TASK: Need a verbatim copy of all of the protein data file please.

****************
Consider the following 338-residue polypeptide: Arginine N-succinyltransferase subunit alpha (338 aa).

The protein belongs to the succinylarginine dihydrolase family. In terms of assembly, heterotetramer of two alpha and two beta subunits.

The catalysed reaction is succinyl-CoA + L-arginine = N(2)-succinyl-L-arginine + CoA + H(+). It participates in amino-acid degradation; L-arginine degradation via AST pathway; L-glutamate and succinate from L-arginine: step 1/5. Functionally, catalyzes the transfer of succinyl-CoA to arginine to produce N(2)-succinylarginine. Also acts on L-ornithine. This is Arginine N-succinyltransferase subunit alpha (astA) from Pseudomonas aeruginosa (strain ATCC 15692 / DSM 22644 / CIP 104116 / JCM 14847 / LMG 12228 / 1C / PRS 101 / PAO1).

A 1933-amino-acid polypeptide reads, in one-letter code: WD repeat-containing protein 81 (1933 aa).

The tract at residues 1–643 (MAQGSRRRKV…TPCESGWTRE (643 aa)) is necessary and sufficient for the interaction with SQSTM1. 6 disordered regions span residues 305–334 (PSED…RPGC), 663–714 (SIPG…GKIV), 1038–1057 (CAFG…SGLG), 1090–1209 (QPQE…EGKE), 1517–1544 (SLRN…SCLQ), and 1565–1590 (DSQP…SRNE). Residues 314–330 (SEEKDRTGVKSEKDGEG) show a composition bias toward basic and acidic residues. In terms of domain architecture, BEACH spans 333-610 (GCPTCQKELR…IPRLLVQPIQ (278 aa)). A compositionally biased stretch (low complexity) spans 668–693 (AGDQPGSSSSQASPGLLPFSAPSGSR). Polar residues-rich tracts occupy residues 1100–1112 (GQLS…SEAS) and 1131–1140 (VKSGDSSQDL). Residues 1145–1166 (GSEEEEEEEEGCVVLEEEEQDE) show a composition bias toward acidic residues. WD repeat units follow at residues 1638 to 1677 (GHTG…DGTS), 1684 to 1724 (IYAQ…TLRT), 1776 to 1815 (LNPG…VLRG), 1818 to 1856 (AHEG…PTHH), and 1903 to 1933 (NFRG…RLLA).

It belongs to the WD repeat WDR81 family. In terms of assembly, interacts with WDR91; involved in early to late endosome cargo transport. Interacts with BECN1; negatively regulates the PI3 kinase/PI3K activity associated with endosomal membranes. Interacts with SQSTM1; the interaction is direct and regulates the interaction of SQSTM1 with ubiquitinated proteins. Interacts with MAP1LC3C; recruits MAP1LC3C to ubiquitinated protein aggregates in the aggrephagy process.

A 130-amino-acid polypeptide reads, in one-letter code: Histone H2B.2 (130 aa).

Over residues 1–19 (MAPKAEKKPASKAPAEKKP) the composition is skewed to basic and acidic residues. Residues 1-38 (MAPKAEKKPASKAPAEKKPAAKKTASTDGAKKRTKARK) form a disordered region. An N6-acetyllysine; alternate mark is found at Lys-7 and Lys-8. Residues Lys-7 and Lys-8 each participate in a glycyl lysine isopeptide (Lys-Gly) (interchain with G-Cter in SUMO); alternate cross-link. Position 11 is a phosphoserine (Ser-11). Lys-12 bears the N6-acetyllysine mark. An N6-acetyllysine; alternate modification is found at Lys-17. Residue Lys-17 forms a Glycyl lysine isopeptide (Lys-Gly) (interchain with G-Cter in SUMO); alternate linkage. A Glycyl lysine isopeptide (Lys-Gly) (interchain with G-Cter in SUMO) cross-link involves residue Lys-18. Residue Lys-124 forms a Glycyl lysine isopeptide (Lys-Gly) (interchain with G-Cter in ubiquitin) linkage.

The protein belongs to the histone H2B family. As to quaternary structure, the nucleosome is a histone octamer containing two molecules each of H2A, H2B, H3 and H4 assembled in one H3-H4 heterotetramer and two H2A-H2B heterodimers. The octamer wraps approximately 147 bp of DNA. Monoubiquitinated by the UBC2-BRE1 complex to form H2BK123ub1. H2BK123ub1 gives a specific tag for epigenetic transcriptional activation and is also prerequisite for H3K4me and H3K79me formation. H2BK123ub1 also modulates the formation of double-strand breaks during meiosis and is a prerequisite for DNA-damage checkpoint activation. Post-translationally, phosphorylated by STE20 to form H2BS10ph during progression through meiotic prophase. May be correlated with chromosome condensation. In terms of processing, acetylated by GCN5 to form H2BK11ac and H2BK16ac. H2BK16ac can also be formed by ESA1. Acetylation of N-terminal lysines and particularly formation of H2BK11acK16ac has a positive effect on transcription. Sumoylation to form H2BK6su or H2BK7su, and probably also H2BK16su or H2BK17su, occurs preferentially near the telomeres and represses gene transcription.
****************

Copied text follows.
Consider the following 338-residue polypeptide: Arginine N-succinyltransferase subunit alpha (338 aa).

The protein belongs to the succinylarginine dihydrolase family. In terms of assembly, heterotetramer of two alpha and two beta subunits.

The catalysed reaction is succinyl-CoA + L-arginine = N(2)-succinyl-L-arginine + CoA + H(+). It participates in amino-acid degradation; L-arginine degradation via AST pathway; L-glutamate and succinate from L-arginine: step 1/5. Functionally, catalyzes the transfer of succinyl-CoA to arginine to produce N(2)-succinylarginine. Also acts on L-ornithine. This is Arginine N-succinyltransferase subunit alpha (astA) from Pseudomonas aeruginosa (strain ATCC 15692 / DSM 22644 / CIP 104116 / JCM 14847 / LMG 12228 / 1C / PRS 101 / PAO1).

A 1933-amino-acid polypeptide reads, in one-letter code: WD repeat-containing protein 81 (1933 aa).

The tract at residues 1–643 (MAQGSRRRKV…TPCESGWTRE (643 aa)) is necessary and sufficient for the interaction with SQSTM1. 6 disordered regions span residues 305–334 (PSED…RPGC), 663–714 (SIPG…GKIV), 1038–1057 (CAFG…SGLG), 1090–1209 (QPQE…EGKE), 1517–1544 (SLRN…SCLQ), and 1565–1590 (DSQP…SRNE). Residues 314–330 (SEEKDRTGVKSEKDGEG) show a composition bias toward basic and acidic residues. In terms of domain architecture, BEACH spans 333-610 (GCPTCQKELR…IPRLLVQPIQ (278 aa)). A compositionally biased stretch (low complexity) spans 668–693 (AGDQPGSSSSQASPGLLPFSAPSGSR). Polar residues-rich tracts occupy residues 1100–1112 (GQLS…SEAS) and 1131–1140 (VKSGDSSQDL). Residues 1145–1166 (GSEEEEEEEEGCVVLEEEEQDE) show a composition bias toward acidic residues. WD repeat units follow at residues 1638 to 1677 (GHTG…DGTS), 1684 to 1724 (IYAQ…TLRT), 1776 to 1815 (LNPG…VLRG), 1818 to 1856 (AHEG…PTHH), and 1903 to 1933 (NFRG…RLLA).

It belongs to the WD repeat WDR81 family. In terms of assembly, interacts with WDR91; involved in early to late endosome cargo transport. Interacts with BECN1; negatively regulates the PI3 kinase/PI3K activity associated with endosomal membranes. Interacts with SQSTM1; the interaction is direct and regulates the interaction of SQSTM1 with ubiquitinated proteins. Interacts with MAP1LC3C; recruits MAP1LC3C to ubiquitinated protein aggregates in the aggrephagy process.

A 130-amino-acid polypeptide reads, in one-letter code: Histone H2B.2 (130 aa).

Over residues 1–19 (MAPKAEKKPASKAPAEKKP) the composition is skewed to basic and acidic residues. Residues 1-38 (MAPKAEKKPASKAPAEKKPAAKKTASTDGAKKRTKARK) form a disordered region. An N6-acetyllysine; alternate mark is found at Lys-7 and Lys-8. Residues Lys-7 and Lys-8 each participate in a glycyl lysine isopeptide (Lys-Gly) (interchain with G-Cter in SUMO); alternate cross-link. Position 11 is a phosphoserine (Ser-11). Lys-12 bears the N6-acetyllysine mark. An N6-acetyllysine; alternate modification is found at Lys-17. Residue Lys-17 forms a Glycyl lysine isopeptide (Lys-Gly) (interchain with G-Cter in SUMO); alternate linkage. A Glycyl lysine isopeptide (Lys-Gly) (interchain with G-Cter in SUMO) cross-link involves residue Lys-18. Residue Lys-124 forms a Glycyl lysine isopeptide (Lys-Gly) (interchain with G-Cter in ubiquitin) linkage.

The protein belongs to the histone H2B family. As to quaternary structure, the nucleosome is a histone octamer containing two molecules each of H2A, H2B, H3 and H4 assembled in one H3-H4 heterotetramer and two H2A-H2B heterodimers. The octamer wraps approximately 147 bp of DNA. Monoubiquitinated by the UBC2-BRE1 complex to form H2BK123ub1. H2BK123ub1 gives a specific tag for epigenetic transcriptional activation and is also prerequisite for H3K4me and H3K79me formation. H2BK123ub1 also modulates the formation of double-strand breaks during meiosis and is a prerequisite for DNA-damage checkpoint activation. Post-translationally, phosphorylated by STE20 to form H2BS10ph during progression through meiotic prophase. May be correlated with chromosome condensation. In terms of processing, acetylated by GCN5 to form H2BK11ac and H2BK16ac. H2BK16ac can also be formed by ESA1. Acetylation of N-terminal lysines and particularly formation of H2BK11acK16ac has a positive effect on transcription. Sumoylation to form H2BK6su or H2BK7su, and probably also H2BK16su or H2BK17su, occurs preferentially near the telomeres and represses gene transcription.